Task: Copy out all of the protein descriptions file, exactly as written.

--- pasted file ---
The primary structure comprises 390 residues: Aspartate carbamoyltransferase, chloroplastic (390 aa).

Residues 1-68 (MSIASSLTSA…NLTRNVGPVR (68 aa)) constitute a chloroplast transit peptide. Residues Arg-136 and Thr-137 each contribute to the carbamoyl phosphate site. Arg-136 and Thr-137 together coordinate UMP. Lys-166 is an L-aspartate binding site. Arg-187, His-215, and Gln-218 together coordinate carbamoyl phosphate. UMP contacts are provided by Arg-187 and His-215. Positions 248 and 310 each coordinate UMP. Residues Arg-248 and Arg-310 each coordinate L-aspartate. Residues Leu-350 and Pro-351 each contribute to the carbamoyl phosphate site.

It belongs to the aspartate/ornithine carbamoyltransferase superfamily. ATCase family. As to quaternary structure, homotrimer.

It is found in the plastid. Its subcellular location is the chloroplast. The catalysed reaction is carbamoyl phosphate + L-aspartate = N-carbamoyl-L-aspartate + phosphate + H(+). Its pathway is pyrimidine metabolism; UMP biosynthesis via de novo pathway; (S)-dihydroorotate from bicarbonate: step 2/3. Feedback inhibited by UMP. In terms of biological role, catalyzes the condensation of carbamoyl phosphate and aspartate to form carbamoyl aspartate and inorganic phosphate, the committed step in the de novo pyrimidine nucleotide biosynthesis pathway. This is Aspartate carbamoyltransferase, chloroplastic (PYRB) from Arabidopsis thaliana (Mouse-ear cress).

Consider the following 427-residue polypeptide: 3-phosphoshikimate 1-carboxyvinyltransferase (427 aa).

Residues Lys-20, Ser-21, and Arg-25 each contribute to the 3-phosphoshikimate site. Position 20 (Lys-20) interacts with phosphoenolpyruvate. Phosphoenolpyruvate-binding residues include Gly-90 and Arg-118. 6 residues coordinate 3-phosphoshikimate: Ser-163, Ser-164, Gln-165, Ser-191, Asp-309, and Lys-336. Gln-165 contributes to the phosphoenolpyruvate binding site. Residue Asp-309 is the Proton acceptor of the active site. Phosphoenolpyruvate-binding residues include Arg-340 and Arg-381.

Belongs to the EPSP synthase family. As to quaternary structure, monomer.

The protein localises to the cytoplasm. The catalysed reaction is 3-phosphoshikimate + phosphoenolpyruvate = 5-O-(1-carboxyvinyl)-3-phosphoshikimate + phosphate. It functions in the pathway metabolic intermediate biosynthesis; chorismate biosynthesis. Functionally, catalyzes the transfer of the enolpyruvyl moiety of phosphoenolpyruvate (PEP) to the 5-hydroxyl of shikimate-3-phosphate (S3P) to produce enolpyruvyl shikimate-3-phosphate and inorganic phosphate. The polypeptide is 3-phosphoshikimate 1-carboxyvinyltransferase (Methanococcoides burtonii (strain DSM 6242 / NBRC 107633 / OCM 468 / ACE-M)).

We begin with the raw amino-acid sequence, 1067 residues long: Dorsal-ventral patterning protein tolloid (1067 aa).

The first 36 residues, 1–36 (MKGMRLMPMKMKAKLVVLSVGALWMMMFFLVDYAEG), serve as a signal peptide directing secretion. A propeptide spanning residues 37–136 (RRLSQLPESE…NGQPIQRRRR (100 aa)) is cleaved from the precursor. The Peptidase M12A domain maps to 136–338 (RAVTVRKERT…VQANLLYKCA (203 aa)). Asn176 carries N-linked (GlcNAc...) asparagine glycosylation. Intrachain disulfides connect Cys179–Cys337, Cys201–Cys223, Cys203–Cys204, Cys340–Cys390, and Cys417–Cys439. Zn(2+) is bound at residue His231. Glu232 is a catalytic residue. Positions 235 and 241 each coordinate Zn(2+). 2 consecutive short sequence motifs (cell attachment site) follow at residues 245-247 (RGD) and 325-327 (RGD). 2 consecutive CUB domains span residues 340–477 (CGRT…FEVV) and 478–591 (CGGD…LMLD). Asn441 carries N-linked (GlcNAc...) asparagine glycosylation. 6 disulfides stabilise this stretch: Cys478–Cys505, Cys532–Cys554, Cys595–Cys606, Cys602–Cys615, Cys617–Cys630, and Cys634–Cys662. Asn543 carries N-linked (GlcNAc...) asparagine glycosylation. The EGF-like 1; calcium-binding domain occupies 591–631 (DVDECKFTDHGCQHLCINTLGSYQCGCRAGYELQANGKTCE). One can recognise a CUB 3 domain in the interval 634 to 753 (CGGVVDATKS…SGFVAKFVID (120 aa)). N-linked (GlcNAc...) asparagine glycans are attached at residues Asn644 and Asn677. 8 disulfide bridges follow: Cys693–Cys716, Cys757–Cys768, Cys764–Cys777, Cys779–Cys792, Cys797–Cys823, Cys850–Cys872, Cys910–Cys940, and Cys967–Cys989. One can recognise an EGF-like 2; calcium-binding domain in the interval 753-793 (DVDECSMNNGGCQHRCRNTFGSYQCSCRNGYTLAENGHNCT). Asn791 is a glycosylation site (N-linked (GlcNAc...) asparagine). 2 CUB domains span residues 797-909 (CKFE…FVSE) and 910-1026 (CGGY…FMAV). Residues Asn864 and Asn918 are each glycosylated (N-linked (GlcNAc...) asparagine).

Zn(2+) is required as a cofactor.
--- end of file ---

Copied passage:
The primary structure comprises 390 residues: Aspartate carbamoyltransferase, chloroplastic (390 aa).

Residues 1-68 (MSIASSLTSA…NLTRNVGPVR (68 aa)) constitute a chloroplast transit peptide. Residues Arg-136 and Thr-137 each contribute to the carbamoyl phosphate site. Arg-136 and Thr-137 together coordinate UMP. Lys-166 is an L-aspartate binding site. Arg-187, His-215, and Gln-218 together coordinate carbamoyl phosphate. UMP contacts are provided by Arg-187 and His-215. Positions 248 and 310 each coordinate UMP. Residues Arg-248 and Arg-310 each coordinate L-aspartate. Residues Leu-350 and Pro-351 each contribute to the carbamoyl phosphate site.

It belongs to the aspartate/ornithine carbamoyltransferase superfamily. ATCase family. As to quaternary structure, homotrimer.

It is found in the plastid. Its subcellular location is the chloroplast. The catalysed reaction is carbamoyl phosphate + L-aspartate = N-carbamoyl-L-aspartate + phosphate + H(+). Its pathway is pyrimidine metabolism; UMP biosynthesis via de novo pathway; (S)-dihydroorotate from bicarbonate: step 2/3. Feedback inhibited by UMP. In terms of biological role, catalyzes the condensation of carbamoyl phosphate and aspartate to form carbamoyl aspartate and inorganic phosphate, the committed step in the de novo pyrimidine nucleotide biosynthesis pathway. This is Aspartate carbamoyltransferase, chloroplastic (PYRB) from Arabidopsis thaliana (Mouse-ear cress).

Consider the following 427-residue polypeptide: 3-phosphoshikimate 1-carboxyvinyltransferase (427 aa).

Residues Lys-20, Ser-21, and Arg-25 each contribute to the 3-phosphoshikimate site. Position 20 (Lys-20) interacts with phosphoenolpyruvate. Phosphoenolpyruvate-binding residues include Gly-90 and Arg-118. 6 residues coordinate 3-phosphoshikimate: Ser-163, Ser-164, Gln-165, Ser-191, Asp-309, and Lys-336. Gln-165 contributes to the phosphoenolpyruvate binding site. Residue Asp-309 is the Proton acceptor of the active site. Phosphoenolpyruvate-binding residues include Arg-340 and Arg-381.

Belongs to the EPSP synthase family. As to quaternary structure, monomer.

The protein localises to the cytoplasm. The catalysed reaction is 3-phosphoshikimate + phosphoenolpyruvate = 5-O-(1-carboxyvinyl)-3-phosphoshikimate + phosphate. It functions in the pathway metabolic intermediate biosynthesis; chorismate biosynthesis. Functionally, catalyzes the transfer of the enolpyruvyl moiety of phosphoenolpyruvate (PEP) to the 5-hydroxyl of shikimate-3-phosphate (S3P) to produce enolpyruvyl shikimate-3-phosphate and inorganic phosphate. The polypeptide is 3-phosphoshikimate 1-carboxyvinyltransferase (Methanococcoides burtonii (strain DSM 6242 / NBRC 107633 / OCM 468 / ACE-M)).

We begin with the raw amino-acid sequence, 1067 residues long: Dorsal-ventral patterning protein tolloid (1067 aa).

The first 36 residues, 1–36 (MKGMRLMPMKMKAKLVVLSVGALWMMMFFLVDYAEG), serve as a signal peptide directing secretion. A propeptide spanning residues 37–136 (RRLSQLPESE…NGQPIQRRRR (100 aa)) is cleaved from the precursor. The Peptidase M12A domain maps to 136–338 (RAVTVRKERT…VQANLLYKCA (203 aa)). Asn176 carries N-linked (GlcNAc...) asparagine glycosylation. Intrachain disulfides connect Cys179–Cys337, Cys201–Cys223, Cys203–Cys204, Cys340–Cys390, and Cys417–Cys439. Zn(2+) is bound at residue His231. Glu232 is a catalytic residue. Positions 235 and 241 each coordinate Zn(2+). 2 consecutive short sequence motifs (cell attachment site) follow at residues 245-247 (RGD) and 325-327 (RGD). 2 consecutive CUB domains span residues 340–477 (CGRT…FEVV) and 478–591 (CGGD…LMLD). Asn441 carries N-linked (GlcNAc...) asparagine glycosylation. 6 disulfides stabilise this stretch: Cys478–Cys505, Cys532–Cys554, Cys595–Cys606, Cys602–Cys615, Cys617–Cys630, and Cys634–Cys662. Asn543 carries N-linked (GlcNAc...) asparagine glycosylation. The EGF-like 1; calcium-binding domain occupies 591–631 (DVDECKFTDHGCQHLCINTLGSYQCGCRAGYELQANGKTCE). One can recognise a CUB 3 domain in the interval 634 to 753 (CGGVVDATKS…SGFVAKFVID (120 aa)). N-linked (GlcNAc...) asparagine glycans are attached at residues Asn644 and Asn677. 8 disulfide bridges follow: Cys693–Cys716, Cys757–Cys768, Cys764–Cys777, Cys779–Cys792, Cys797–Cys823, Cys850–Cys872, Cys910–Cys940, and Cys967–Cys989. One can recognise an EGF-like 2; calcium-binding domain in the interval 753-793 (DVDECSMNNGGCQHRCRNTFGSYQCSCRNGYTLAENGHNCT). Asn791 is a glycosylation site (N-linked (GlcNAc...) asparagine). 2 CUB domains span residues 797-909 (CKFE…FVSE) and 910-1026 (CGGY…FMAV). Residues Asn864 and Asn918 are each glycosylated (N-linked (GlcNAc...) asparagine).

Zn(2+) is required as a cofactor.